The proof arises from the fact that the scalar pressure gradient ∇p is a solution of Poisson’s equation where the inhomogeneous term (a function called Q in the paper) depends primarily on the first spatial derivatives of the fluid velocity solution u. From elementary potential theory, the solution of this equation which vanishes in the limit of large values of |x| is given by the Poisson integral. In this paper, we show that the time integral of |Q| and therefore the time integral of |∇p| remain continuous and finite for finite values of t. Now, whenever a new (increased) global maximum of the kinetic energy density K = (1/2) u • u  forms, the point x* at which it forms becomes a maximum point of the smooth function K. Therefore, we must have ∇K(x*) = 0 and the second derivatives of K with respect to each of the xi must be zero or negative at this point. With these conditions necessary for a maximum point of a smooth function, the viscosity forces acting on the fluid can only oppose an increase in K at this point. The scalar pressure gradient ∇p is the only force that can act in the correct direction to cause K to increase at it s global maximum. But since the time integral of |∇p| is finite for all points x, it follows that the momentum per unit volume of the fluid at each of these points can only change by a finite amount for finite values of t. Then, since the total energy of fluid motion approaches zero as t approaches infinity, the solution u must be bounded and smooth for all t.

Finally, I have a suggestion for those interested in reviewing this paper which I believe would expedite the process. Although this is a new paper, two sections were taken from previous publication attempts that were not part of the reviewers concerns in declining the articles for publication. These are the sections titled
Existence and Spatial Dependence of Scalar Pressure Function and Spatial Dependence of Solution. Since these sections have already undergone extensive review by myself and the reviewers, they can probably be taken at face value for an initial review. Their primary purpose is to verify that the solutions ui are of finite energy and comply with the boundary conditions “at infinity”. (Not only that, but it is in these sections where the most grueling equations and inequalities are located. One could easily get bogged down for a long, long time.) Also, the uniqueness proof was found to be generally correct.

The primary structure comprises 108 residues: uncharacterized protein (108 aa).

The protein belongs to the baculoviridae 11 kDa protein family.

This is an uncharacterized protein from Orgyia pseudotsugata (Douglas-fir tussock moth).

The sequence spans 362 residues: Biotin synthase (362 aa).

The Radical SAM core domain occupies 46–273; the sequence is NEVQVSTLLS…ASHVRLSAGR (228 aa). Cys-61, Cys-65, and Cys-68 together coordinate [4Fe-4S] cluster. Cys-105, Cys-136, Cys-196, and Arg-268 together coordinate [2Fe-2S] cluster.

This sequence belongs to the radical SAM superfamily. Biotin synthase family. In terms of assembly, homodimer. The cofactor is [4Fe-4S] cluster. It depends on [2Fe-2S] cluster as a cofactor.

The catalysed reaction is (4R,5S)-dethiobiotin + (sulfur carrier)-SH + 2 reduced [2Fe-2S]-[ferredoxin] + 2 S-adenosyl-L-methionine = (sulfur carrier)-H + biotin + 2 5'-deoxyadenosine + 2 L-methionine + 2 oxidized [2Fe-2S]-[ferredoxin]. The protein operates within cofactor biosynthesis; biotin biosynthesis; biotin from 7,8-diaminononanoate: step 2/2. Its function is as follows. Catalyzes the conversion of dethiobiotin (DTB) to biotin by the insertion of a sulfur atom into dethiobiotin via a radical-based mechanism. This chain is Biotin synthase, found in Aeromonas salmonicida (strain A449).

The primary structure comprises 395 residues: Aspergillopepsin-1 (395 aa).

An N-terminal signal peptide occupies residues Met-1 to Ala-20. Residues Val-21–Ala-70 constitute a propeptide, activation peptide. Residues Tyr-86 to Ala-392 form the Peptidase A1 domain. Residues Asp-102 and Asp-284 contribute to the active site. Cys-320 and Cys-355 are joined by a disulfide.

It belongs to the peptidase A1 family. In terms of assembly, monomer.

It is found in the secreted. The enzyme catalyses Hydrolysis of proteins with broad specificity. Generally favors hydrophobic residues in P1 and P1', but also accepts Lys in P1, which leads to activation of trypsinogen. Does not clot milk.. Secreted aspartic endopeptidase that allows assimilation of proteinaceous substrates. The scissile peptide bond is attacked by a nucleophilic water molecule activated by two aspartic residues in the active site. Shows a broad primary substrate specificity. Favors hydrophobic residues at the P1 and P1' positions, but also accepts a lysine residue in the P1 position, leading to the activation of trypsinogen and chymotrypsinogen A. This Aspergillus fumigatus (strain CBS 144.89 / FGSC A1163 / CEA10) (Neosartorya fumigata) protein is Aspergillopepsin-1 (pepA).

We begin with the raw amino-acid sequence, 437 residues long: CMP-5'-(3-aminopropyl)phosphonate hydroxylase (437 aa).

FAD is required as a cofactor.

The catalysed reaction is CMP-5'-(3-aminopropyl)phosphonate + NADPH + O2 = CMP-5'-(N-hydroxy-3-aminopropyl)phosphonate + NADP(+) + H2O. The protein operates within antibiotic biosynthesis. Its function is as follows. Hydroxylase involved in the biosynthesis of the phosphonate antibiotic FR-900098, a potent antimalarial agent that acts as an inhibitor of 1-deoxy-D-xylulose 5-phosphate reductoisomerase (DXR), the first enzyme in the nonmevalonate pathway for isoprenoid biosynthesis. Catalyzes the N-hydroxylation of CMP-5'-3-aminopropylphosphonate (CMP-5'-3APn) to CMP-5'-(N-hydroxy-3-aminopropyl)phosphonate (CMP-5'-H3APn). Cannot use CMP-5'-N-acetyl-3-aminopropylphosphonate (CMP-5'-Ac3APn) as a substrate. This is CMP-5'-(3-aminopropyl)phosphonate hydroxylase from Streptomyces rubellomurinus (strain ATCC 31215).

It is the following two sections titled
Existence of Pressure Gradient Integral over Time and Existence and Smoothness of Solution over Time that contain my original thoughts that are unique to this paper and probably should be the first to get the “fine tooth comb” review. If my proof does contain an error or fallacy, it would most likely be found in one of these sections.


          
                     
          
Download Previous Versions
 
          
           Since I first posted this website and my paper in March 2020, I have on occasions taken a fresh look at this work and discovered corrections that needed to be made and explanations that should be clarified. For completion, I decided that these previous versions should also be posted along with the most recent version. Therefore, if you have downloaded this paper and find it difficult to follow in places, you may want to check to see if you have the latest version.


          
          
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Last Site Update: June 15, 2021